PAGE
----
One of my favourite passages in Ben Bernanke’s memoir of the financial crisis and its aftermath, The Courage to Act, describes how, on the way to the Federal Reserve building to deal with the imploding Bear Stearns, Bernanke takes the time to email his assistant Rita Proctor: “Pls order a couple of muffins and oj for me. I’ll be in in 10 minutes.” Now that shows a cool head in a crisis. Bernanke was certainly the right person for arguably the most important job for an economist in the world during the time of the crisis, Chair of the US Federal Reserve. He had the sangfroid, the character and the intellect to co-lead (with Treasury Secretaries Paulson and then Geithner) the US response to the financial crisis. Indeed, as an academic economist, he had established his reputation and earned a Princeton chair through his research into the causes of the Great Depression, which emphasised the need to prevent a banking panic and widespread bank failures, something which the Fed failed to do in the early thirties.
Bernanke’s memoir is excellent in its description of the relevant economic theories which guided his policy making during the crisis. He is particularly lucid in his description of the Fed’s lender-of-last-resort role, through the so-called discount window. He rightly gives credit to Walter Bagehot, whose 1873 classic Lombard Street implored central banks to lend liberally during panics, and is compulsory reading for all central bankers. Also, I liked Bernanke’s discussion of how he attempted to get the Greenspan Fed to be clearer in its signalling to the market regarding the future direction of monetary policy, and to adopt an explicit inflation target—which was not adopted by the Fed until 2012 (at rate of 2 per cent).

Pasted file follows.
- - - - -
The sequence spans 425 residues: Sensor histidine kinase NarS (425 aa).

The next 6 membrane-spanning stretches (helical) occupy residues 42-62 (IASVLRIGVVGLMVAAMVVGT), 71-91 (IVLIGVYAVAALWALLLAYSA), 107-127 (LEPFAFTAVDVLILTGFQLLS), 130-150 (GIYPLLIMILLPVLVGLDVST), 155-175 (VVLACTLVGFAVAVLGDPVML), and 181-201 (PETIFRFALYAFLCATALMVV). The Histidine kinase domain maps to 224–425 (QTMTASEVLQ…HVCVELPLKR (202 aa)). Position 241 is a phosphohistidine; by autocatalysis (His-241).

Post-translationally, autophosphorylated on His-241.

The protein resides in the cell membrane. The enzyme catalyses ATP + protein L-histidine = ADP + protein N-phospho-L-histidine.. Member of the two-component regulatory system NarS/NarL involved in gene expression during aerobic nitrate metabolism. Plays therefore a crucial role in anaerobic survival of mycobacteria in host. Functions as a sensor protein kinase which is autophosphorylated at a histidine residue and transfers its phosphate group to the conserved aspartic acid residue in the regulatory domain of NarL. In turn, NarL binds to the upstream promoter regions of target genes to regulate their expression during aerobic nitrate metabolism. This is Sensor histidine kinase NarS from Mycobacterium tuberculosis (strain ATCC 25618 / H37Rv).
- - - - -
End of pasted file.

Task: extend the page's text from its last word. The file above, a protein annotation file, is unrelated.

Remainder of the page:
For his role in helping the global economy avert a re-run of the Great Depression—not an exaggeration—Bernanke may go down as history’s greatest central banker so far. Certainly Alan Greenspan’s star has faded as the loose monetary policy under his reign arguably contributed to the US housing bubble and the subsequent financial crisis after the bubble burst. Bernanke, however, has been followed by another outstanding economist, Janet Yellen, who may well distinguish herself in the role. She definitely faces large challenges, including the difficult decision regarding whether to raise the Federal Funds Rate from near zero later this year (see Janet Yellen just got some pretty bad news). This is a difficult decision because there is uncertainty about the strength of the US recovery and there are ominous signs from China. For example, you may have seen the worrying article about China’s debt binge in last week’s Economist (see Deleveraging Delayed). We live in interesting times.
You can pick up a copy of Bernanke’s Courage to Act at Dymocks on Albert St, Brisbane, which has dozens of copies. Dymocks incidentally now has an outstanding collection of economics books, which I understand is due in large part to the efforts of one staff member who is currently an economics student at the University of Queensland.